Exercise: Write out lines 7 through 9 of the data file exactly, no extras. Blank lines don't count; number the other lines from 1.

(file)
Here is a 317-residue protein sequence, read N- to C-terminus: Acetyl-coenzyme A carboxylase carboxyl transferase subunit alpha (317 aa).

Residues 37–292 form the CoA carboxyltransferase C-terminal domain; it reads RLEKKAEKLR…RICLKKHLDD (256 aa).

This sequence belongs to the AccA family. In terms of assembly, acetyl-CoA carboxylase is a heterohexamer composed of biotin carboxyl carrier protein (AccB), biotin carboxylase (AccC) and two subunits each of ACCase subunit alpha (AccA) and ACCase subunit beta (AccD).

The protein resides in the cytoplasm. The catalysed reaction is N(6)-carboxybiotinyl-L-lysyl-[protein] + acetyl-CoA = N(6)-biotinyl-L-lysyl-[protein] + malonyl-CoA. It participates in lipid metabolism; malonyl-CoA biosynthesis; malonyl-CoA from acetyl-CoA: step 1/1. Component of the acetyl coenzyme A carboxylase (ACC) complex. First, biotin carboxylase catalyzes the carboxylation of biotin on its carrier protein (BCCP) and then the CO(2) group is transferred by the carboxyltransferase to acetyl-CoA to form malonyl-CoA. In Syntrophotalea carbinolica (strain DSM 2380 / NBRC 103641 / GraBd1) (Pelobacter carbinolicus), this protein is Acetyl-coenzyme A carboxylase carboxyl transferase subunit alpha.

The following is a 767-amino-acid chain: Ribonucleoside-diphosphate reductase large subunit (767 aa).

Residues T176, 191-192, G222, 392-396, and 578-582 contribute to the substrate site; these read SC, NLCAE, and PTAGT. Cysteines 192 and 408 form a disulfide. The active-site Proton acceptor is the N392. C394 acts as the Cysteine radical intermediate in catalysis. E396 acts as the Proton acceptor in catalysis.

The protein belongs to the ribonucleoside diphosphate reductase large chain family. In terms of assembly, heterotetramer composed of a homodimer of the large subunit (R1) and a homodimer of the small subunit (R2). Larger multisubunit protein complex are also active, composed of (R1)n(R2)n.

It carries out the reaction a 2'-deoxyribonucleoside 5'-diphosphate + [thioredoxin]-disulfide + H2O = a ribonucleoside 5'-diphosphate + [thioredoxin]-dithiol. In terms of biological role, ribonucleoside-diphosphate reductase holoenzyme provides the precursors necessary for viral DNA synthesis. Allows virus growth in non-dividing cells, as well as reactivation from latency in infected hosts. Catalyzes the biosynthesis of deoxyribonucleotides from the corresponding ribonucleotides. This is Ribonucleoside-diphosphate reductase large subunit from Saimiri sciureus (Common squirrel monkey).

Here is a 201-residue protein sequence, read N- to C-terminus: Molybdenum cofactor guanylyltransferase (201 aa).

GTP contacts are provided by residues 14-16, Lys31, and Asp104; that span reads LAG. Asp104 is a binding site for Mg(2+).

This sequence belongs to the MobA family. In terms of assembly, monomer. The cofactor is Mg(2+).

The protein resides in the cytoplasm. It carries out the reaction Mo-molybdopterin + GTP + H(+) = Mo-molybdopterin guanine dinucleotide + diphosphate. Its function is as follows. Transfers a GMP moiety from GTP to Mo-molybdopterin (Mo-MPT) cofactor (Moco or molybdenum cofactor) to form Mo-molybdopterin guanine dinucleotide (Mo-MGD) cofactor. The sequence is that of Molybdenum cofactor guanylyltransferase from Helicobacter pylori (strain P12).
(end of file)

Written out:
The protein belongs to the ribonucleoside diphosphate reductase large chain family. In terms of assembly, heterotetramer composed of a homodimer of the large subunit (R1) and a homodimer of the small subunit (R2). Larger multisubunit protein complex are also active, composed of (R1)n(R2)n.

It carries out the reaction a 2'-deoxyribonucleoside 5'-diphosphate + [thioredoxin]-disulfide + H2O = a ribonucleoside 5'-diphosphate + [thioredoxin]-dithiol. In terms of biological role, ribonucleoside-diphosphate reductase holoenzyme provides the precursors necessary for viral DNA synthesis. Allows virus growth in non-dividing cells, as well as reactivation from latency in infected hosts. Catalyzes the biosynthesis of deoxyribonucleotides from the corresponding ribonucleotides. This is Ribonucleoside-diphosphate reductase large subunit from Saimiri sciureus (Common squirrel monkey).

Here is a 201-residue protein sequence, read N- to C-terminus: Molybdenum cofactor guanylyltransferase (201 aa).